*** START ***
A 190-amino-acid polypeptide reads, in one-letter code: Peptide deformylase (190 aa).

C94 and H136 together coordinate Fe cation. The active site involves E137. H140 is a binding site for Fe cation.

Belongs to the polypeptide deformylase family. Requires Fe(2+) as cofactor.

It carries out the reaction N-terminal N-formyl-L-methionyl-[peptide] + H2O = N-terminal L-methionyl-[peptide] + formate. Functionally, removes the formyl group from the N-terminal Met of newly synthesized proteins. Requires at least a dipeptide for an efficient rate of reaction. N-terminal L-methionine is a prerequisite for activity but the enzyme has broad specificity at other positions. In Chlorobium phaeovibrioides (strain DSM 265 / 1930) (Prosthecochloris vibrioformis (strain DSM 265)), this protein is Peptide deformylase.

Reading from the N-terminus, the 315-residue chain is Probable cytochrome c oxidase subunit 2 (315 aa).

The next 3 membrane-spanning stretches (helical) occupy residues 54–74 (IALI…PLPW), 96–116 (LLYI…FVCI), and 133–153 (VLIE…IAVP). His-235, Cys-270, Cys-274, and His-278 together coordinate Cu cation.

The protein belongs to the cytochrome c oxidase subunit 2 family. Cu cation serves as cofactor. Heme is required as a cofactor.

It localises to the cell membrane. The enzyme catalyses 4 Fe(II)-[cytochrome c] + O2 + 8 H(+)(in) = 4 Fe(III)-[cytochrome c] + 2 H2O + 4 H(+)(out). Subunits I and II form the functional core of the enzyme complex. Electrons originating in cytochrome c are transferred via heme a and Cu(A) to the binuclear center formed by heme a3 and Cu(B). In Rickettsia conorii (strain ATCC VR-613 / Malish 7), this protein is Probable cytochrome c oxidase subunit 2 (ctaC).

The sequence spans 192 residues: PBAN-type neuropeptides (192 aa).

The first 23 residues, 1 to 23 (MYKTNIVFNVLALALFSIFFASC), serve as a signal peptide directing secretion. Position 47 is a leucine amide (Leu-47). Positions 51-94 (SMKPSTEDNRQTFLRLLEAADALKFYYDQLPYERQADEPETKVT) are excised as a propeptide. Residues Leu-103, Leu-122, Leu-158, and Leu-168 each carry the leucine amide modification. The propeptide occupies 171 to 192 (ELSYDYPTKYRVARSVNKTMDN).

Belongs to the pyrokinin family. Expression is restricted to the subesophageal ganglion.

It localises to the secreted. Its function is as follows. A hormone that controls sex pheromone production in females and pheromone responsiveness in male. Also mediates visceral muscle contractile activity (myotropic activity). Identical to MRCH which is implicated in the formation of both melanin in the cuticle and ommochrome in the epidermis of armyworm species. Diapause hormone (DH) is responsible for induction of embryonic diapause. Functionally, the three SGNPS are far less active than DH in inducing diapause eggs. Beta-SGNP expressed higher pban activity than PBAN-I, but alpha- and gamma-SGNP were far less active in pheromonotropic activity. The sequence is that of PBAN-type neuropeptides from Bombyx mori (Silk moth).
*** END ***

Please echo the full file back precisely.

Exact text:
A 190-amino-acid polypeptide reads, in one-letter code: Peptide deformylase (190 aa).

C94 and H136 together coordinate Fe cation. The active site involves E137. H140 is a binding site for Fe cation.

Belongs to the polypeptide deformylase family. Requires Fe(2+) as cofactor.

It carries out the reaction N-terminal N-formyl-L-methionyl-[peptide] + H2O = N-terminal L-methionyl-[peptide] + formate. Functionally, removes the formyl group from the N-terminal Met of newly synthesized proteins. Requires at least a dipeptide for an efficient rate of reaction. N-terminal L-methionine is a prerequisite for activity but the enzyme has broad specificity at other positions. In Chlorobium phaeovibrioides (strain DSM 265 / 1930) (Prosthecochloris vibrioformis (strain DSM 265)), this protein is Peptide deformylase.

Reading from the N-terminus, the 315-residue chain is Probable cytochrome c oxidase subunit 2 (315 aa).

The next 3 membrane-spanning stretches (helical) occupy residues 54–74 (IALI…PLPW), 96–116 (LLYI…FVCI), and 133–153 (VLIE…IAVP). His-235, Cys-270, Cys-274, and His-278 together coordinate Cu cation.

The protein belongs to the cytochrome c oxidase subunit 2 family. Cu cation serves as cofactor. Heme is required as a cofactor.

It localises to the cell membrane. The enzyme catalyses 4 Fe(II)-[cytochrome c] + O2 + 8 H(+)(in) = 4 Fe(III)-[cytochrome c] + 2 H2O + 4 H(+)(out). Subunits I and II form the functional core of the enzyme complex. Electrons originating in cytochrome c are transferred via heme a and Cu(A) to the binuclear center formed by heme a3 and Cu(B). In Rickettsia conorii (strain ATCC VR-613 / Malish 7), this protein is Probable cytochrome c oxidase subunit 2 (ctaC).

The sequence spans 192 residues: PBAN-type neuropeptides (192 aa).

The first 23 residues, 1 to 23 (MYKTNIVFNVLALALFSIFFASC), serve as a signal peptide directing secretion. Position 47 is a leucine amide (Leu-47). Positions 51-94 (SMKPSTEDNRQTFLRLLEAADALKFYYDQLPYERQADEPETKVT) are excised as a propeptide. Residues Leu-103, Leu-122, Leu-158, and Leu-168 each carry the leucine amide modification. The propeptide occupies 171 to 192 (ELSYDYPTKYRVARSVNKTMDN).

Belongs to the pyrokinin family. Expression is restricted to the subesophageal ganglion.

It localises to the secreted. Its function is as follows. A hormone that controls sex pheromone production in females and pheromone responsiveness in male. Also mediates visceral muscle contractile activity (myotropic activity). Identical to MRCH which is implicated in the formation of both melanin in the cuticle and ommochrome in the epidermis of armyworm species. Diapause hormone (DH) is responsible for induction of embryonic diapause. Functionally, the three SGNPS are far less active than DH in inducing diapause eggs. Beta-SGNP expressed higher pban activity than PBAN-I, but alpha- and gamma-SGNP were far less active in pheromonotropic activity. The sequence is that of PBAN-type neuropeptides from Bombyx mori (Silk moth).